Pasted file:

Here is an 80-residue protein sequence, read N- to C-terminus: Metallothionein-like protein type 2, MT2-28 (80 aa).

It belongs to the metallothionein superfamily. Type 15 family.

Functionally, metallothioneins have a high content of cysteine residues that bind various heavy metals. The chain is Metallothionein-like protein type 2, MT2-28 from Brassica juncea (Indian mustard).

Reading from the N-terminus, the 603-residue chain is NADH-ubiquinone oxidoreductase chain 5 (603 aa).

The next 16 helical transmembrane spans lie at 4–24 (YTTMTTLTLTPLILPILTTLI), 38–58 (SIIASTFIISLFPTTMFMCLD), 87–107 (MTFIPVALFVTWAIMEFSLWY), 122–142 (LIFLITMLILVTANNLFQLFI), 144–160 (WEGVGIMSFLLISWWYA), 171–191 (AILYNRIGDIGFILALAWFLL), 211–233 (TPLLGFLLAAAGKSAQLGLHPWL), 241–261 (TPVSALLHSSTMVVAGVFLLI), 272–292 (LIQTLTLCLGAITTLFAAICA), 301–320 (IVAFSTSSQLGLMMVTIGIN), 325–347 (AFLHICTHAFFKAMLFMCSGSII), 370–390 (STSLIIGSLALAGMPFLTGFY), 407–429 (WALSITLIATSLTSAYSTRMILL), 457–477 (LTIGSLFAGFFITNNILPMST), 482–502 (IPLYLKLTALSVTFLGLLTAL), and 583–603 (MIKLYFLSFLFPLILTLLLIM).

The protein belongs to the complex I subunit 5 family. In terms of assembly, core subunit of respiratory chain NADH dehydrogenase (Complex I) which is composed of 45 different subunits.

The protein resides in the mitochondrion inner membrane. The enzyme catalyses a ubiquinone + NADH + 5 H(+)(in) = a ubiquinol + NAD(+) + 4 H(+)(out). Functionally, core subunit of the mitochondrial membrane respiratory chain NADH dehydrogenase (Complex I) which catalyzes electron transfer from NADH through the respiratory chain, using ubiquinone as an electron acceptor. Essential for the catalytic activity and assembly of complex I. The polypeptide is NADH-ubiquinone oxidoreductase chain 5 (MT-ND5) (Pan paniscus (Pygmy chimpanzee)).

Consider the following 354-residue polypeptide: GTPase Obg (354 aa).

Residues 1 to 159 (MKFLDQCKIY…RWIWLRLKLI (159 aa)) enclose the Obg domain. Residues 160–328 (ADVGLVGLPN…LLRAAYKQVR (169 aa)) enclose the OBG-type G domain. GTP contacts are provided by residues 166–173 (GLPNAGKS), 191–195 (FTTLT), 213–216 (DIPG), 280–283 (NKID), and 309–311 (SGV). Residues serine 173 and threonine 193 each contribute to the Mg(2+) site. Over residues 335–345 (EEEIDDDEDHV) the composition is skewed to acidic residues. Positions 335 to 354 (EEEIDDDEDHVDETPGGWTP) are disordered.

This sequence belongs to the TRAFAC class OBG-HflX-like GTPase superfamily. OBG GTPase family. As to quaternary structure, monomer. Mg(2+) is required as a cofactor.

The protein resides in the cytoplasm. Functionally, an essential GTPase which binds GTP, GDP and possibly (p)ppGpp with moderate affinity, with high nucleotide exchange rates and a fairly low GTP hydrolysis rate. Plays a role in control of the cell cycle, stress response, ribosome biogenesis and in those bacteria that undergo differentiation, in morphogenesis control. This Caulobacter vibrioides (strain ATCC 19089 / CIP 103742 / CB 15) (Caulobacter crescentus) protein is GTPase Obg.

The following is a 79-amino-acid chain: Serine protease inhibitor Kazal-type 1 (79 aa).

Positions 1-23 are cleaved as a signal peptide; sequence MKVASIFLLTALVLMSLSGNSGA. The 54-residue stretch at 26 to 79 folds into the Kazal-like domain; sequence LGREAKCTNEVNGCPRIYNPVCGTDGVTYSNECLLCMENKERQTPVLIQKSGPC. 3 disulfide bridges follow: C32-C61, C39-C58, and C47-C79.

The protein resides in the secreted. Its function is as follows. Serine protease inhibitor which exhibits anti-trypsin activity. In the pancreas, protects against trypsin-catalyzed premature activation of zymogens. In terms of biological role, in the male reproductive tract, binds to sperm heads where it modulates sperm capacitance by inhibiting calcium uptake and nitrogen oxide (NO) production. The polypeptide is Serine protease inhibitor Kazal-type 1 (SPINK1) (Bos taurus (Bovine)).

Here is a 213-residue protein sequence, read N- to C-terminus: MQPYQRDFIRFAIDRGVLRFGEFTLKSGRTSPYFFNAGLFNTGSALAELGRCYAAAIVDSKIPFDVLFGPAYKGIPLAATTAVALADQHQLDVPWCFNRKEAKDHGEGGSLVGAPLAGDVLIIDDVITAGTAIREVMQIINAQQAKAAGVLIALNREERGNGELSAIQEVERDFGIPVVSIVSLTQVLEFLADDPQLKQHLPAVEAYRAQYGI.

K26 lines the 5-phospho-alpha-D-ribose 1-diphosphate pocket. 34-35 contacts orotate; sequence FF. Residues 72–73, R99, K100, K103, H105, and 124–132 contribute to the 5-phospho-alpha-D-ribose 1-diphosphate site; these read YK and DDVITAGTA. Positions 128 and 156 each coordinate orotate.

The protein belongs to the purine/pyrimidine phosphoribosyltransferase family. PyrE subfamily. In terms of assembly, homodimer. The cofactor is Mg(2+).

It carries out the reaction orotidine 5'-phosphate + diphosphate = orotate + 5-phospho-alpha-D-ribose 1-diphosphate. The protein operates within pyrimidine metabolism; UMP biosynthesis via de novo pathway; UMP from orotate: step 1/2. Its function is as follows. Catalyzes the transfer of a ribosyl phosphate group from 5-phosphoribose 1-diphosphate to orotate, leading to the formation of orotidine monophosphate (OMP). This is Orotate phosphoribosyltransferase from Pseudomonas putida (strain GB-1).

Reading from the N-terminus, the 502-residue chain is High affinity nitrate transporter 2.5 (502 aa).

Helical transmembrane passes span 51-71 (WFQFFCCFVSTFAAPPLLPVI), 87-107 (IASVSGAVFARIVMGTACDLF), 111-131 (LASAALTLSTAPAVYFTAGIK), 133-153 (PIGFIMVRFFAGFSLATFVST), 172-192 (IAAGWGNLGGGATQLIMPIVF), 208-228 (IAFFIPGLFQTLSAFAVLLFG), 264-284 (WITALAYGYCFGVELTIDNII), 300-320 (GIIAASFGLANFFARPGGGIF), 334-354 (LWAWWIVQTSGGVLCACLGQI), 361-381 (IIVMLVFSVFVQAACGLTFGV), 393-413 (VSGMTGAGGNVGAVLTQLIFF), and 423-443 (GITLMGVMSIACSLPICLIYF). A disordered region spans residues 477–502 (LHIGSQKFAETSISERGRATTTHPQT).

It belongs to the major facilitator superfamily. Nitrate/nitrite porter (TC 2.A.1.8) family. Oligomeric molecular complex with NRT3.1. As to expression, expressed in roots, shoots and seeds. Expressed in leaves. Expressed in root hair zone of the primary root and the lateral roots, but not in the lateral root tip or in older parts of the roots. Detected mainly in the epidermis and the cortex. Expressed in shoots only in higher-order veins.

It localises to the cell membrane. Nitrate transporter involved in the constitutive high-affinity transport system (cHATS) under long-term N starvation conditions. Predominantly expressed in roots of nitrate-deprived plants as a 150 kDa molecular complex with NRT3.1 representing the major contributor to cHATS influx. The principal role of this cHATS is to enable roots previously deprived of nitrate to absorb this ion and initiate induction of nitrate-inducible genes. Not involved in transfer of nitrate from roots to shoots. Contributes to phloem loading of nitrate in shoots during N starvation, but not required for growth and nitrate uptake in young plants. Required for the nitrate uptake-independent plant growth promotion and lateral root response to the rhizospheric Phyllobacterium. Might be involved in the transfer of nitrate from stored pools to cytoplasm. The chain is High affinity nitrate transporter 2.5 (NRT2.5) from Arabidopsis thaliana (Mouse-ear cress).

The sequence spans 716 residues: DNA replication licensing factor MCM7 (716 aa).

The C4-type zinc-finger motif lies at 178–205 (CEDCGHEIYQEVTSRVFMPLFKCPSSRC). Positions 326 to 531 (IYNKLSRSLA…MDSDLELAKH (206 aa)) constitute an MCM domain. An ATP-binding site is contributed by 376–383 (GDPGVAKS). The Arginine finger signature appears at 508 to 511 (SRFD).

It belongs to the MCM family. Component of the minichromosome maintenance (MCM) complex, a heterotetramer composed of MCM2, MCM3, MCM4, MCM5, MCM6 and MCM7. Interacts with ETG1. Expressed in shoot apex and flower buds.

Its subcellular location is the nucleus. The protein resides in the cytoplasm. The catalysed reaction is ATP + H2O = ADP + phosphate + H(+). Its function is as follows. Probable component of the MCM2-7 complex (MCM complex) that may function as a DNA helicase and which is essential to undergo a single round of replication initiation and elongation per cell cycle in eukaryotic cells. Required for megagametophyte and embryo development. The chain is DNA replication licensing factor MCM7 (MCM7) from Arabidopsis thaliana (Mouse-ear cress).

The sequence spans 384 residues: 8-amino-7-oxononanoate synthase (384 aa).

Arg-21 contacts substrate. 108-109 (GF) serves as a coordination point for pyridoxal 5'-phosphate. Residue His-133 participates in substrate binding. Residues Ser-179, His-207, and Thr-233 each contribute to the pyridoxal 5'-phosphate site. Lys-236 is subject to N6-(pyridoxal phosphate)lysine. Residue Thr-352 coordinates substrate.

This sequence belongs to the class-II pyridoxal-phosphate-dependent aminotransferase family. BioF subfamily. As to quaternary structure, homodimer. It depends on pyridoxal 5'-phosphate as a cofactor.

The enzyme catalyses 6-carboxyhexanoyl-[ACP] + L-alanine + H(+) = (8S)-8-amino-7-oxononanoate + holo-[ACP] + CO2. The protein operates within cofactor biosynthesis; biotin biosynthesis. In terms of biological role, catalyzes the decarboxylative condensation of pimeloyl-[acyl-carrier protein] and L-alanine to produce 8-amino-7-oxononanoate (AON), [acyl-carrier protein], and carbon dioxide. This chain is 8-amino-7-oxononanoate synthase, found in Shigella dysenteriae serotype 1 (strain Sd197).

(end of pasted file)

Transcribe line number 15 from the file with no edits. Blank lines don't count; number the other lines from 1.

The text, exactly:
Here is a 213-residue protein sequence, read N- to C-terminus: MQPYQRDFIRFAIDRGVLRFGEFTLKSGRTSPYFFNAGLFNTGSALAELGRCYAAAIVDSKIPFDVLFGPAYKGIPLAATTAVALADQHQLDVPWCFNRKEAKDHGEGGSLVGAPLAGDVLIIDDVITAGTAIREVMQIINAQQAKAAGVLIALNREERGNGELSAIQEVERDFGIPVVSIVSLTQVLEFLADDPQLKQHLPAVEAYRAQYGI.